Free Friday Fiction: The Foreign Language of Friends, Ch. 7
On October 28, 2011 | 5 Comments | books, fiction, women, writing | Tags: , , , ,

Good morning! In this installment of The Foreign Language of Friends, we learn more about one of Julia’s dilemmas (she will have PLENTY more by the time this story is over!). It may seem like a problem we would all like to have, but for someone with Julia’s big heart and extroverted nature, it’s a tough one. Some of you like Julia best, so I hope you enjoy this chapter! If you like the story, remember that it’s just $1.99 on Amazon Kindle software, so tell all your friends! Muchas gracias.

Have a great weekend! Next week I’ll tell you all about our evening with Michael Pollan (along with 1,100 of our closest friends). I’m also going to share a book on Tuesday that has meant a lot to me…and I was reminded yesterday yet again as to why it’s worth talking about. There might be a freebie involved, too, so come on over to see what’s going on! Thanks for visiting me, and see you next week!




With a swing of her racket, Julia slammed a shot in the corner of Geri’s court. “Game, set, and match!” she called.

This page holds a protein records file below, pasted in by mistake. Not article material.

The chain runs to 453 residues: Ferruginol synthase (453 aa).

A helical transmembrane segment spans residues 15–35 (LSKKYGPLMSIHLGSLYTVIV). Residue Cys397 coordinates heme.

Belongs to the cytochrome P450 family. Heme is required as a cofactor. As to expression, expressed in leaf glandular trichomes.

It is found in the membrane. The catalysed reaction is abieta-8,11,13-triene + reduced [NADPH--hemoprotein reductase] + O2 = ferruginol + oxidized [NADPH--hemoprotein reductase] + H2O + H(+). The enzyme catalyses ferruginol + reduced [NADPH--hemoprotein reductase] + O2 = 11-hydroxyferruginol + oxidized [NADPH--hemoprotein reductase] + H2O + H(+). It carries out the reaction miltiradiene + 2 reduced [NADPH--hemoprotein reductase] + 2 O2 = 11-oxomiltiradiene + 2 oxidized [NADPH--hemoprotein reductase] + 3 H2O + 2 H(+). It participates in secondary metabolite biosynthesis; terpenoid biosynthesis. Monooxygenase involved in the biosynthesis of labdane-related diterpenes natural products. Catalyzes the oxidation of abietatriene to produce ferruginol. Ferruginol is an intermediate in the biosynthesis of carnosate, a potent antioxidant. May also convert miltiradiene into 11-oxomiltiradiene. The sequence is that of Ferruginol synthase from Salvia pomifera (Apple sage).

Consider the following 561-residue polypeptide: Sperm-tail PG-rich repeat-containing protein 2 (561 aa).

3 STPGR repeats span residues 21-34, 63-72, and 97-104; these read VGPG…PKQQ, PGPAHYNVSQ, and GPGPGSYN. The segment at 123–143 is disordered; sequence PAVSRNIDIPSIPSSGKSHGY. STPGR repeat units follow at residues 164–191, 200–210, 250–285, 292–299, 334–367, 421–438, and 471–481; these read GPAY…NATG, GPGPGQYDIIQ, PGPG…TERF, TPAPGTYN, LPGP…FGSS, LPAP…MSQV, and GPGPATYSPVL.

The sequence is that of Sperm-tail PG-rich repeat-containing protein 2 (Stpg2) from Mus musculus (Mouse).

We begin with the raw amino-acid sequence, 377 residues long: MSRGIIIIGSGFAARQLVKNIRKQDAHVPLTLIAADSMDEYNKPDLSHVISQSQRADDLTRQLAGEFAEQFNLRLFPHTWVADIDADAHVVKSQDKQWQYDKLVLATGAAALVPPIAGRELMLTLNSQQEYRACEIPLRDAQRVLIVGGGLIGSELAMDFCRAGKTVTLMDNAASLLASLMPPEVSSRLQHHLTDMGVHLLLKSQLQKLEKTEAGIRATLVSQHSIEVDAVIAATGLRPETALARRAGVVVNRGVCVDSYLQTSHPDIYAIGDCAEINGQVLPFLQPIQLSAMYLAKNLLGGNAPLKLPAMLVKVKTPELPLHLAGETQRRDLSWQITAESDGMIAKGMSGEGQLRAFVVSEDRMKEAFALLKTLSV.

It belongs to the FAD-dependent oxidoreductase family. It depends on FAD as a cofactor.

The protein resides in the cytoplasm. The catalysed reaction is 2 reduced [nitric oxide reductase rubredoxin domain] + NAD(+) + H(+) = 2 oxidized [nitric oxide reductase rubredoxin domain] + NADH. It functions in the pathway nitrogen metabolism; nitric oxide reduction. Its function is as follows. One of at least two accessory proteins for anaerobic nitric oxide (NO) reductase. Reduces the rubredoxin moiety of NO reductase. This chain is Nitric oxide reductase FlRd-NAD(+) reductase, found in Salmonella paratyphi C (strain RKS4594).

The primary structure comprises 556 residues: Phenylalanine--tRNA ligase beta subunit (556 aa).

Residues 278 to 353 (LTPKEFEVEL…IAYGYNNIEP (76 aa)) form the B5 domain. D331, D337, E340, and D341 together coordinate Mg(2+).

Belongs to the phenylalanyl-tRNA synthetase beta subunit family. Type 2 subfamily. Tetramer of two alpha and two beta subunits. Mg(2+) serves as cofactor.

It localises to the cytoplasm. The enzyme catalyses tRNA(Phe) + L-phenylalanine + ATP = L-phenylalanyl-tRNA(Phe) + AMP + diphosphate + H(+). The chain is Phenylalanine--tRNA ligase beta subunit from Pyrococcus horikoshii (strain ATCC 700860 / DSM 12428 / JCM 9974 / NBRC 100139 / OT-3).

“Honestly, I don’t know why I even try,” Geri said, laughing. “You’ve gotten too good at this.”

“It’s all the practice,” Julia said. “I’m here almost every day.”

“Shall we get a bite?” Geri asked. “No dessert today, though. Ron and I are going out tonight, and so I need to stick to a salad.”

“You’ll have wine, though, right?” Julia asked.

“Absolutely. Wine is health food, you know. And we must hydrate, right?”

They laughed and took a table on the patio, which the club kept cool by blowing air conditioning outside so its patrons could enjoy the outdoors in the summertime without sweating away their glamour. Each woman ordered a salad with dressing on the side, and they ordered a bottle of wine to share.

Geri and Julia had met at the club ten years before. They were the same age and both had husbands who traveled routinely. They even had similar builds: short and muscled, but curvy and feminine at the same time. Both wore their hair in a similar short style, easy to manage. Their main difference was that Geri had vast experience as a mother. She had four children spaced well apart. Julia found herself envying Geri whenever they got together, longing for the chaos and noise of a big family.